Understand what you will be testing for. The quality of water depends primarily on the concentration of bacteria, lead, pesticides, nitrites/nitrates, chlorine, hardness, and the water's pH. Chlorine aids in disinfecting; nitrates leached from fertilizers are harmful to infants; calcium and magnesium (“hardness”) can cause scale buildup in pipes; and water with very high pH levels (acidic water) can corrode fixtures.
Purchase a home water quality test kit. There are many manufacturers of these kits, but they all function similarly. They will contain test strips that you will expose to water, causing them to change color based on the water's mineral content. You will then match the strip's color to a color chart.
Look for a test kit that contains different strips for bacteria, lead, pesticides, nitrites/nitrates, chlorine, hardness, and pH.
If a kit contains only a single kind of strip, it will likely be for testing pH only.
Read the directions. In your test kit, there will be some directions. These will explain exactly how long each type of strip should be exposed to water, as well as what temperature the water should be. These directions can vary from test kit to test kit, so even if you have done this before, it is crucial to read and follow the instructions.
Expose each strip to water. Follow the guidelines in your test kit to expose each strip to water. Typically, you will start by filling a glass with room temperature water. Then, you will dip the strip into the water and keep it submerged for about 5 seconds, moving it back and forth gently.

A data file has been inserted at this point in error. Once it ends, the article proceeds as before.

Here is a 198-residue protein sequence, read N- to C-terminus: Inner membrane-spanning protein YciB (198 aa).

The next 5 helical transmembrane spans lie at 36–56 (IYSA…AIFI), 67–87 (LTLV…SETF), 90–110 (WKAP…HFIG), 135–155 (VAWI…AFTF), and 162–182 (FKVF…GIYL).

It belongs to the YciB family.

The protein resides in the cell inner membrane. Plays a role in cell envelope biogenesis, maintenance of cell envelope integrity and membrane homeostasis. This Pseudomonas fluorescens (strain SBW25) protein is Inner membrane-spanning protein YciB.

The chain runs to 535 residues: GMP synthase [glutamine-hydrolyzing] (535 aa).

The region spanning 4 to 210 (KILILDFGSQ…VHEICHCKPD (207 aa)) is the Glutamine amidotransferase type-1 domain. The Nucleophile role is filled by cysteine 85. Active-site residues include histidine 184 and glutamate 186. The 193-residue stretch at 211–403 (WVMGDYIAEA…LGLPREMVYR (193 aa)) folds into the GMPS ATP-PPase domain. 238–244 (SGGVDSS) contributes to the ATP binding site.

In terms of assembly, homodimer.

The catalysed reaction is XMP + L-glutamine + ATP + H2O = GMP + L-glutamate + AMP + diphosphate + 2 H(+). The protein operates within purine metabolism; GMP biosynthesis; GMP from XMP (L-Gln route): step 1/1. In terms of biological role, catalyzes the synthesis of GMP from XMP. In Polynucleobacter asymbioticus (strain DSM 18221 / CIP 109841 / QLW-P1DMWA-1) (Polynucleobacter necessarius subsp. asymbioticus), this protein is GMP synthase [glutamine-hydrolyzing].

Remove the strip from the water. Pull the strip out of the glass and shake off any excess water. Wait for the strip to slowly change color, as you compare it to the color chart included with the testing kit.
Determine the quality of your water. Compare each strip's color to the color chart to determine the level of each substance in your water. The color chart will designate different concentration levels as either acceptable or hazardous.
If you register a hazardous result for any mineral, bacteria, or for pH, perform the test again to make sure that the result is not due to human error.
If the test shows a hazardous result a second time, contact your local municipality.